Canter (2000, p. 8) makes the point of their criminological focus very clear. When asked by the editor of Homicide Studies for his ideas on a new research agenda, Canter said what bothered him most was the idea of the “virgin killer” (in contrast, see Ritter, 2013). By this he meant the person who had “absolutely no background indicators nor any stress factors” from which to predict a murderous future. “These people are very rare, but their existence challenges everything we know about homicide.” Then it is time to broaden the IP perspective because, as both experimental psychologists and historians know, aggression is usually the province of the elite and the strong. And the field of clinical psychiatry provides such articles as the following, which is directly related to the idea of the virgin killer.
In 1978, Cohen, Groth and Siegel (p. 31) described two types of violence. One had been “demonstrated” by Wolfgang and Ferracuti’s (1967/1982) subculture of violence, which exists in an area of “widespread social and economic decay, and pervasive asocial or antisocial values and attitudes.” It is the second type that is of significance here: “However, there are also persons involved in a life-long history of violent behavior whose environment has been benign and who have suffered no apparent stresses on survival nor any special precipitating events. Here, the factors relating to the violence appear to be internal. Here, the motivational life of the offender. . . is crucial.” They cite, for instance, a case of a white offender from a stable, middle-class family who had never been convicted of a criminal act. Here again is another tie between IP and criminology, both of which show concern over the purportedly extensive criminal background of murderers and other violent offenders. But this is an idea that was peculiar to Marvin Wolfgang (1958), who completed his study of homicide at a time when others considered murderers one-time offenders, as even Wolfgang acknowledged in the 1958 study.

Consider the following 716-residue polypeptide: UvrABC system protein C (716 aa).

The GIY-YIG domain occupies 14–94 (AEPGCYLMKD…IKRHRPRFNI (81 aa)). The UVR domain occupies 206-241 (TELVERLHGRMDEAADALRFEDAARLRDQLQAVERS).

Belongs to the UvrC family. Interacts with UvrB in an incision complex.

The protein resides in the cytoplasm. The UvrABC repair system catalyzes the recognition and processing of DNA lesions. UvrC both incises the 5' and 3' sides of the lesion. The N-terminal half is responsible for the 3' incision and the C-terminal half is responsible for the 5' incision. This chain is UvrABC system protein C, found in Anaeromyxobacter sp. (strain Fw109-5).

Profilers need to back off so that police can learn from experience how to solve their own cases without so much outmoded and questionable assistance.